Paris region ‘beginning of a rebound of Covid-19 epidemic’ say health authorities

Health authorities in the Paris region have sounded the alarm about a worrying rise in Covid-19 cases, which they say cannot be fully explained by the greatly expanded testing in the area.

Paris region 'beginning of a rebound of Covid-19 epidemic' say health authorities
Rise cannot be fully explained by big increase in testing, say regional health authorities. Photo: AFP

The number of confirmed new cases of Covid-19 in the greater Paris Île-de-France region is now higher than it was on May 11th, when the country's strict nationwide lockdown began to ease.

Since then, testing in the capital has ramped up hugely, with many more walk-in centres created and millions of Parisians taking advantage of them.

But the ARS regional health authority says the rise cannot be explained purely by the increase in testing.

“We are in the early stages of a rebound in the epidemic,” warned Nicolas Péju, deputy director general of the Île-de-France ARS.

“The massive and real increase in the number of tests is not enough to explain the evolution of the situation,” he added.

“For example, over the last two weeks, there has been a 60 percent increase in PCR screening in the region, but at the same time, a 140 percent increase in the number of cases.”

In a trend that mirrors the national situation, the majority of the new cases are among young people and hospitals in the region are not yet seeing a big increase in Covid-19 admissions.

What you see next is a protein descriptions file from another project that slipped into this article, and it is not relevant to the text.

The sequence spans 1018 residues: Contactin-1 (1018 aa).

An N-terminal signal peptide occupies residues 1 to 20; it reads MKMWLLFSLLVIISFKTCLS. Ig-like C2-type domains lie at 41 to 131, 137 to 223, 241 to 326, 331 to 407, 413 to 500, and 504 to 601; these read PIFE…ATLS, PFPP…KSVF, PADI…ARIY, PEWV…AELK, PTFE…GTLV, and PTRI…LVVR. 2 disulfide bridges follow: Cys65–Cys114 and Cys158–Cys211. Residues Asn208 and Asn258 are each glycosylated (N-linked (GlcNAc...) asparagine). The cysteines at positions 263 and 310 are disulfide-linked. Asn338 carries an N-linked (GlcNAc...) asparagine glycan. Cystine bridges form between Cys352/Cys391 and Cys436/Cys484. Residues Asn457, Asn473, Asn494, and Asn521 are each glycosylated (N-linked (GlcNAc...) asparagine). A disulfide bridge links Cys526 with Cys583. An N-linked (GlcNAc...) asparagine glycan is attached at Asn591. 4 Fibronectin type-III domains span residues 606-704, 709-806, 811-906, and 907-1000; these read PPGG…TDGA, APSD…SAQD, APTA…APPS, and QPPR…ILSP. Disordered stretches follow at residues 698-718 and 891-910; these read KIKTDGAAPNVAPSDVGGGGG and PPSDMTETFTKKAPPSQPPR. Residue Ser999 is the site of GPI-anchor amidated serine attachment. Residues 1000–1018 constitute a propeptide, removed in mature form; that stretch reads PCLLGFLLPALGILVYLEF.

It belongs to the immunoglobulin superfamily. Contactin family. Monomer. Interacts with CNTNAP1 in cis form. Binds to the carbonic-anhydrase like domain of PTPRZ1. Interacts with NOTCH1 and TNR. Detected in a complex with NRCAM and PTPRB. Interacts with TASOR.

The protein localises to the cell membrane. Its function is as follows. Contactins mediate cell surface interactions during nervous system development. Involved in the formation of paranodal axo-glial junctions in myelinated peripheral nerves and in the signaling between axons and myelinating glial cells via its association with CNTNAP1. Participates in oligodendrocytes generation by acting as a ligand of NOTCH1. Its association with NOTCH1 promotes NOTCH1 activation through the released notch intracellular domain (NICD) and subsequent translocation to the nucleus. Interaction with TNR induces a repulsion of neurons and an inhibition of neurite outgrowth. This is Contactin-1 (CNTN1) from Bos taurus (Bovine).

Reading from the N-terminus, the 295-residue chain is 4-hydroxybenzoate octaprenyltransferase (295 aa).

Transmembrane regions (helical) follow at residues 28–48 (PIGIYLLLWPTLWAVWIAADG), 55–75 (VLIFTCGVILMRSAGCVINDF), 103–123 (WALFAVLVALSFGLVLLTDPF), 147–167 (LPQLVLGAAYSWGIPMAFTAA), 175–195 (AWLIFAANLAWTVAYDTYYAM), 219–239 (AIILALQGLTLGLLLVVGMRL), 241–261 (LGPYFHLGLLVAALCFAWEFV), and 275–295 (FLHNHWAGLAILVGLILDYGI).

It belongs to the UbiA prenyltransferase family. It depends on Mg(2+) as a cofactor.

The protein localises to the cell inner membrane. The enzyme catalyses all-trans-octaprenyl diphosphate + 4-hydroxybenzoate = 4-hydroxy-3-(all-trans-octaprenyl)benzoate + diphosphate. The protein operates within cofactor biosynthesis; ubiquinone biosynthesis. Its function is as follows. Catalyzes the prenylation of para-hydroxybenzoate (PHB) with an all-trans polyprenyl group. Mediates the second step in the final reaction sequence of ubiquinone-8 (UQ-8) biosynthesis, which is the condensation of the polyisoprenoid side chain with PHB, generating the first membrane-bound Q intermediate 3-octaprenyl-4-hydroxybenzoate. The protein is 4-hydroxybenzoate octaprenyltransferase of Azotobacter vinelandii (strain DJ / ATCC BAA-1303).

INTERVIEW What's really behind the rising coronavirus rates in France?

However health chiefs worry that although the younger people may not be so badly affected by the virus, they could begin to pass it on to older or more vulnerable people, which would lead to a spike in hospital admissions and an increase in death rates.

The latest data from Île-de-France shows that Paris itself is the worst hit, with cases now running at 46 per 100,000 inhabitants – just below the 'alert' level of 50 per 100,000 and well above the 10 per 100,000 rate at which health authorities begin extra monitoring of an area.

In the Hauts-de-Seine and Seine-Saint-Denis, the rate is 31 per 100,000 while Val-de-Marne is just below 30.


Testing in Paris has been hugely increased, with many new walk-in testing centres, including at the two Paris plages sites, which Parisians have rushed to take advantage of before heading off on holiday to other parts of the country.

Nationally, around half of the new cases diagnosed are people with either no symptoms or very mild symptoms, and many of these have been identified through walk-in testing or the country's track and trace system. It's a very different situation from May, when prescriptions were required for a test and only people with symptoms were being tested.

From Monday, masks have become compulsory on the streets in crowded areas in the Paris region.

READ ALSO EXPLAINED How do Paris' new mask rules work?

“The objective is to reverse the trend as quickly as possible and to reinforce prevention so that the rebound does not turn into the beginning of a second wave,” added Péju.

The French government has ruled out another nationwide lockdown, but is working on a plan for local lockdowns if the situation deteriorates in a certain area. The Defence Council is meeting this week to consider possible new measures.

Member comments

  1. It seems, to me, like we must isolate ourselves from danger – by age group.

    This means avoiding young people (I’m old) and other careless idiots.

    There is no specific measurement, that I know of, for stupidity.

    My experience of the world, however, is: NEVER, EVER, UNDERESTIMATE IT.

  2. Governments cannot stop this virus.

    Only social responsibility and awareness of others can arrest it.

    Clearly, too many young people have neither of these qualities or attributes.

    We are, all of us, responsible for our own actions and thus ourselves.

    Personally, I try NOT to harm others if, or when, I’m being stupid.